A Thanksgiving all the way around as a dog is rescued from death on the Flathead River

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Facebook and the efforts of Tony Dewindt and Jake Kirby helped lead to the rescue of this young dog from along the banks of the Flathead river early Wednesday morning. (Jake Kirby photo)

Social media and the heroic efforts of a pair of local men helped lead to the rescue of a stranded dog along the Flathead River between Columbia Falls and Hungry Horse early Wednesday morning.

Brittany Meyer was traveling on Highway 2 around 4 p.m. Tuesday when she noticed a black spot on the bank of an island in the Flathead River below Teakettle Mountain. After stopping her car to get a better look, Meyer realized the black spot was a stranded dog. After calling Flathead County animal control, Meyer attempted to find a way to reach the dog, but was unsuccessful.

“You could tell that he was weak, tired and in pain. We couldn’t just leave him there,” Meyer said. “It was getting dark, but I felt that if we didn’t do something right then, it would end badly. I just couldn’t leave it there without trying to help.”

So Meyer reached out on Facebook with a post asking for help to rescue the dog while she waited to hear from animal control. Once on scene, animal control determined that it was too dark to proceed until the morning, leaving the dog stranded on the island.

Meyer’s cry for help on Facebook spread quickly, with more than 300 shares in only a few hours. It was later that evening that the pair that would eventually rescue the dog made contact.

Tony Dewindt and Jake Kirby arranged to meet Meyer along the river at 11 p.m. and quickly devised a plan to make the rescue. After making their way to the opposite bank of the river, the pair used rock climbing gear to make their way down the more than 100 feet of steep embankment to the river. Once there, they crossed to the island and began their search.

After a few minutes of searching, the pair found the dog in nearly the same spot it been spotted by Meyer earlier, curled up along the bank less than two feet from the river.

“We almost missed him. If he hadn’t popped his head up so his eyes caught the light of our flashlight, we never would have seen him,” Dewindt said.

Unable to get close to the scared animal, Dewidnt improvised, using a rope and a stick to make a catchpole, which he used to secure the dog.

“He didn’t like me at first, when I was using the catch pole to secure him. Once he figured out I was trying to help him, he wouldn’t leave my side.”

The young black lab and Rottweiler mix was cold and suffering from a number of injuries, including a deep cut on its neck, a gash that split its left ear, another wound on its rear end and mange.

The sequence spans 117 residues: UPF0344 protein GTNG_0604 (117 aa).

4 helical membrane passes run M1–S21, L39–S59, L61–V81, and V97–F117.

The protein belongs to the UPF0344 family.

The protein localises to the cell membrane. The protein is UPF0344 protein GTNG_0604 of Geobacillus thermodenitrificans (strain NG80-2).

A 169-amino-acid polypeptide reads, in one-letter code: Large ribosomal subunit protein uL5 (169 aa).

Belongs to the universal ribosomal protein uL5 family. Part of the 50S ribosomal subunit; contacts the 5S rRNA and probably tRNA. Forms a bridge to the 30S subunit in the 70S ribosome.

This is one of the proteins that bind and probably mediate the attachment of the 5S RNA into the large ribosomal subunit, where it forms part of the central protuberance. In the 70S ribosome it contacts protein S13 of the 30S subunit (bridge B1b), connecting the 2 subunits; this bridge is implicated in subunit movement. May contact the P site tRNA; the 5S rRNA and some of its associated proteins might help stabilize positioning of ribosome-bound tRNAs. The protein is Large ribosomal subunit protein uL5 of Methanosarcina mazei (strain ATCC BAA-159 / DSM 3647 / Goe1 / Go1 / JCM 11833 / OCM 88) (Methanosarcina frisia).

Dewindt did the only thing he could, he threw the bleeding animal over his shoulder and climbed back up to his truck. Once there, the dog quickly fell asleep in the heat of the cab as Dewindt returned home around 2:30 a.m. to grab a few hours of sleep before taking the dog to the vet first thing in the morning.

Knowing he would be facing a substantial vet bill, Dewindt was still determined to do what he could to help the dog.

Once again, Facebook helped the community come to the rescue. Meyer posted that Dewindt would be taking the dog to the vet in the morning, and when Dewindt arrived at The Animal Clinic of Kalispell at 8 a.m., he found that $175 had already been donated before he ever got there.

As of 1 p.m. Wednesday, more than $885 had been donated towards vet services for the dog, which Dewindt plans to adopt and has named Valor. If donations exceed the cost of the vet bill, the clinic says it will donate the rest to a local animal shelter.

It took the better part of the night and the help of the community, by Meyer said she is glad everything turned out well and that she is incredibly thankful for the efforts of the two men whom she had never met.

“It was not an easy spot to get to, especially in the dark. It is amazing that Tony and Jake were able to get to the dog and rescue it when they did,” she said. “Without the community’s help, none of this would have been possible. I am just so thankful someone was able to successfully retrieve the dog from the island.”

Dewindt said he was only doing what he hoped anyone would do.

“I have two dogs myself and if one of mine was down there trapped, I hope someone would do what I did,” he said. “It was just the right thing to do.”

Valor was in his second surgery Wednesday afternoon, but is expected to make a full recovery and should be going home with Dewindt soon.

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